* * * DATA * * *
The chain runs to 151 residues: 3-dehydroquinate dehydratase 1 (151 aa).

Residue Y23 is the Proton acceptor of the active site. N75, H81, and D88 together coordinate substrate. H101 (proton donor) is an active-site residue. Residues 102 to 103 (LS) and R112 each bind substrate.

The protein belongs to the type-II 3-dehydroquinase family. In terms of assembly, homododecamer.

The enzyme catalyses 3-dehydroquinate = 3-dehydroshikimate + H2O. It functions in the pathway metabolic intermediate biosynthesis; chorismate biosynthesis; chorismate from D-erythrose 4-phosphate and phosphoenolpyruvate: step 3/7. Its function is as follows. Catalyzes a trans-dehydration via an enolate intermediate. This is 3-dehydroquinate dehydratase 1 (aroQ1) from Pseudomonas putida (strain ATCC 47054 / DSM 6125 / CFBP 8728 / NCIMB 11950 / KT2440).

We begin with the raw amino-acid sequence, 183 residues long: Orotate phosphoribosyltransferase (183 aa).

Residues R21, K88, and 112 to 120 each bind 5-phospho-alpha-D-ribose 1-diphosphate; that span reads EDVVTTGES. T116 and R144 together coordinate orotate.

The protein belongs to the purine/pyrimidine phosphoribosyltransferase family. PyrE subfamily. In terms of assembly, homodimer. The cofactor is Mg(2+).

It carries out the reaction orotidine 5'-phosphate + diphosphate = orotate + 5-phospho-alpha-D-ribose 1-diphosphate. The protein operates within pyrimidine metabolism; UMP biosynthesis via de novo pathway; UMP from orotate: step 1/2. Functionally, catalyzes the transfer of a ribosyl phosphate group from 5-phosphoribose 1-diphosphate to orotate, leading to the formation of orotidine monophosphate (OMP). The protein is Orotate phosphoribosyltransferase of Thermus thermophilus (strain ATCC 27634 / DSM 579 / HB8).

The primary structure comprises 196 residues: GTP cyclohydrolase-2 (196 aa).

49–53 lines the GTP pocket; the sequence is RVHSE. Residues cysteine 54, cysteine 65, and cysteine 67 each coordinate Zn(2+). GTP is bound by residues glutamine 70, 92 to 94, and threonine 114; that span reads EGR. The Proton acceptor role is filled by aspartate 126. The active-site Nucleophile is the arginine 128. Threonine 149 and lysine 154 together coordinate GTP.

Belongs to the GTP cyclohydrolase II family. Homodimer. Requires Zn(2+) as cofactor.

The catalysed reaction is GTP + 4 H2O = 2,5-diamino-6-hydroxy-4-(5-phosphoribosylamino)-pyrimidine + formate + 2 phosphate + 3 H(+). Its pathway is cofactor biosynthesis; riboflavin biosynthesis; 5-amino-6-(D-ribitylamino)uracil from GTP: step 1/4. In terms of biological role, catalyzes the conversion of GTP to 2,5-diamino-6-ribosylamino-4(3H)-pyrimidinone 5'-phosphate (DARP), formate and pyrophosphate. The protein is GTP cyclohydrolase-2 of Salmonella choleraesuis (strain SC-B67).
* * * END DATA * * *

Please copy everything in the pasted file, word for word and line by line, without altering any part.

The chain runs to 151 residues: 3-dehydroquinate dehydratase 1 (151 aa).

Residue Y23 is the Proton acceptor of the active site. N75, H81, and D88 together coordinate substrate. H101 (proton donor) is an active-site residue. Residues 102 to 103 (LS) and R112 each bind substrate.

The protein belongs to the type-II 3-dehydroquinase family. In terms of assembly, homododecamer.

The enzyme catalyses 3-dehydroquinate = 3-dehydroshikimate + H2O. It functions in the pathway metabolic intermediate biosynthesis; chorismate biosynthesis; chorismate from D-erythrose 4-phosphate and phosphoenolpyruvate: step 3/7. Its function is as follows. Catalyzes a trans-dehydration via an enolate intermediate. This is 3-dehydroquinate dehydratase 1 (aroQ1) from Pseudomonas putida (strain ATCC 47054 / DSM 6125 / CFBP 8728 / NCIMB 11950 / KT2440).

We begin with the raw amino-acid sequence, 183 residues long: Orotate phosphoribosyltransferase (183 aa).

Residues R21, K88, and 112 to 120 each bind 5-phospho-alpha-D-ribose 1-diphosphate; that span reads EDVVTTGES. T116 and R144 together coordinate orotate.

The protein belongs to the purine/pyrimidine phosphoribosyltransferase family. PyrE subfamily. In terms of assembly, homodimer. The cofactor is Mg(2+).

It carries out the reaction orotidine 5'-phosphate + diphosphate = orotate + 5-phospho-alpha-D-ribose 1-diphosphate. The protein operates within pyrimidine metabolism; UMP biosynthesis via de novo pathway; UMP from orotate: step 1/2. Functionally, catalyzes the transfer of a ribosyl phosphate group from 5-phosphoribose 1-diphosphate to orotate, leading to the formation of orotidine monophosphate (OMP). The protein is Orotate phosphoribosyltransferase of Thermus thermophilus (strain ATCC 27634 / DSM 579 / HB8).

The primary structure comprises 196 residues: GTP cyclohydrolase-2 (196 aa).

49–53 lines the GTP pocket; the sequence is RVHSE. Residues cysteine 54, cysteine 65, and cysteine 67 each coordinate Zn(2+). GTP is bound by residues glutamine 70, 92 to 94, and threonine 114; that span reads EGR. The Proton acceptor role is filled by aspartate 126. The active-site Nucleophile is the arginine 128. Threonine 149 and lysine 154 together coordinate GTP.

Belongs to the GTP cyclohydrolase II family. Homodimer. Requires Zn(2+) as cofactor.

The catalysed reaction is GTP + 4 H2O = 2,5-diamino-6-hydroxy-4-(5-phosphoribosylamino)-pyrimidine + formate + 2 phosphate + 3 H(+). Its pathway is cofactor biosynthesis; riboflavin biosynthesis; 5-amino-6-(D-ribitylamino)uracil from GTP: step 1/4. In terms of biological role, catalyzes the conversion of GTP to 2,5-diamino-6-ribosylamino-4(3H)-pyrimidinone 5'-phosphate (DARP), formate and pyrophosphate. The protein is GTP cyclohydrolase-2 of Salmonella choleraesuis (strain SC-B67).